Encyclopedia of Medieval Philosophy

2011 Edition
| Editors: Henrik Lagerlund

Barlaam of Calabria

  • John A. Demetracopoulos
Reference work entry
DOI: https://doi.org/10.1007/978-1-4020-9729-4_75

Abstract

Barlaam of Calabria (c. 1290?–1348) was a theologian, philosopher, and mathematician. Born Orthodox in Calabria (South Italy), he fled to Byzantium to join Greek monasticism. Commanding both Greek and Latin and well versed in ancient Greek, Patristic, and Byzantine literature, he was recognized by most Greeks as a sage both in profane and religious matters. His attack, however, on Gregory Palamas, a leading spiritual authority at the Mount Athos, and on his peculiar trend of “hesychasm,” led to a condemnation of Barlaam by the Byzantine Church. Turning back to the West, he converted to Catholicism and became a bishop. Clashing with a strong Byzantine tradition, he highly evaluated philosophy, regarding Platonism as compatible with Christianity and Aristotle as compatible with Platonism. Though fond of Neoplatonic literature, he had no taste for its mystical aspect; instead, he regarded moral purification and acquisition of scientific knowledge as means of one’s “assimilation to God.”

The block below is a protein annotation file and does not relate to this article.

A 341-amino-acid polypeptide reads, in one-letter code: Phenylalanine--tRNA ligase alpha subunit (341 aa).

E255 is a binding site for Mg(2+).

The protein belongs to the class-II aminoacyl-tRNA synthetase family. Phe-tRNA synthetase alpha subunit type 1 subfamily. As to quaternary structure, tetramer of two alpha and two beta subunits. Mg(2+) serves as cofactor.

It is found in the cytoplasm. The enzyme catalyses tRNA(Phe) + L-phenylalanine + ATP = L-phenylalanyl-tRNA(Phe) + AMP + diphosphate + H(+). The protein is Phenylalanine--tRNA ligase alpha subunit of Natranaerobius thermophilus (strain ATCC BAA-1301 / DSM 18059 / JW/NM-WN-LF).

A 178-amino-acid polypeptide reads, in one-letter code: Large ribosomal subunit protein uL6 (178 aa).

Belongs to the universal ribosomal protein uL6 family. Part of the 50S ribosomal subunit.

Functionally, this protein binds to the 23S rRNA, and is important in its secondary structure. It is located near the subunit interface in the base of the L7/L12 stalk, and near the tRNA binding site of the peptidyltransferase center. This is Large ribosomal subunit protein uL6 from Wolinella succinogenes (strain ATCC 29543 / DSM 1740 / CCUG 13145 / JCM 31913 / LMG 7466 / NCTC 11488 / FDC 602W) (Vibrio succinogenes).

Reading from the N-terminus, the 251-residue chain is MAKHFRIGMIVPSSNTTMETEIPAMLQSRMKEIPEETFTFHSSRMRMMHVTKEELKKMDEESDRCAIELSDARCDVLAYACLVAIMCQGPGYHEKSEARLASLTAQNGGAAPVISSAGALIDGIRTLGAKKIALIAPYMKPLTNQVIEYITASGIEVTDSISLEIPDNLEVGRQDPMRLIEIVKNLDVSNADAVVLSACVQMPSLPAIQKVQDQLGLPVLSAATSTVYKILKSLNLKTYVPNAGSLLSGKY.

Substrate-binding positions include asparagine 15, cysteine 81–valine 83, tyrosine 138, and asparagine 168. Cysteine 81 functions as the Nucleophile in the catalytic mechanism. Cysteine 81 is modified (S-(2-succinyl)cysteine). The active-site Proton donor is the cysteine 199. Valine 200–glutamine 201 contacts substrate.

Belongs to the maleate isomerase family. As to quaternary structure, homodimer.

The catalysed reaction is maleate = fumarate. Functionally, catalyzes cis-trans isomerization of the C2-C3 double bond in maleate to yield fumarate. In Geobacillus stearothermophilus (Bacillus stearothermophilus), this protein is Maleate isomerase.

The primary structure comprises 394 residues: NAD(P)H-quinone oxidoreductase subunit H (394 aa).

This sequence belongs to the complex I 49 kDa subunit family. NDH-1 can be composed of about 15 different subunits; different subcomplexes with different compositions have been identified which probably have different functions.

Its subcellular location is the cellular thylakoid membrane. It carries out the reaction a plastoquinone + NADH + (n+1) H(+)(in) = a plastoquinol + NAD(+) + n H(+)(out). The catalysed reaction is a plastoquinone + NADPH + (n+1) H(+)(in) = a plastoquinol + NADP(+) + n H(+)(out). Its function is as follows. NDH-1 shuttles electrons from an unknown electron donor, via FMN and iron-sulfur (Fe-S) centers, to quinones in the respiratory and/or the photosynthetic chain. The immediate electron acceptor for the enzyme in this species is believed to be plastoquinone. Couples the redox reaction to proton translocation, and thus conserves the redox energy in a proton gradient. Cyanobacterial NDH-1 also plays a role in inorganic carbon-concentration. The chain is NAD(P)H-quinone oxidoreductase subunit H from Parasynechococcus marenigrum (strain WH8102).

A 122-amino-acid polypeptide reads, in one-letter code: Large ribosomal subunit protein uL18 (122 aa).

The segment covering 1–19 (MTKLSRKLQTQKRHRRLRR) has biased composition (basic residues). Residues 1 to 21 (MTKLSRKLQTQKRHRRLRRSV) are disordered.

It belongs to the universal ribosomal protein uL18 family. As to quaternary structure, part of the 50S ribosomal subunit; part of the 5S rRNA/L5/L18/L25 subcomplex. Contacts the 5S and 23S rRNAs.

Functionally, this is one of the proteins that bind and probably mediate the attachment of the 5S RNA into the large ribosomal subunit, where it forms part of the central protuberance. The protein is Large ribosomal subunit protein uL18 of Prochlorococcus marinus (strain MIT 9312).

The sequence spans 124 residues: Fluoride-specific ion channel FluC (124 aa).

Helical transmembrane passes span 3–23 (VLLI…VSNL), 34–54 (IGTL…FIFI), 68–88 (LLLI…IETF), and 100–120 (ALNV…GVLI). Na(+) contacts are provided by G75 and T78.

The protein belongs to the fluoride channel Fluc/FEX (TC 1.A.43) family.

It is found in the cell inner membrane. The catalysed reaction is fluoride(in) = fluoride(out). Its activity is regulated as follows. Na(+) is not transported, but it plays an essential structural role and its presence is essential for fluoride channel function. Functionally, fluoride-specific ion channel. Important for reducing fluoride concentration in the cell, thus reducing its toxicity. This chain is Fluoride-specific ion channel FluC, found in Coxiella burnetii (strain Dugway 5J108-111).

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Bibliography

Primary Sources

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Copyright information

© Springer Science+Business Media B.V. 2011

Authors and Affiliations

  • John A. Demetracopoulos
    • 1
  1. 1.Department of EducationUniversity of PatrasPatrasGreece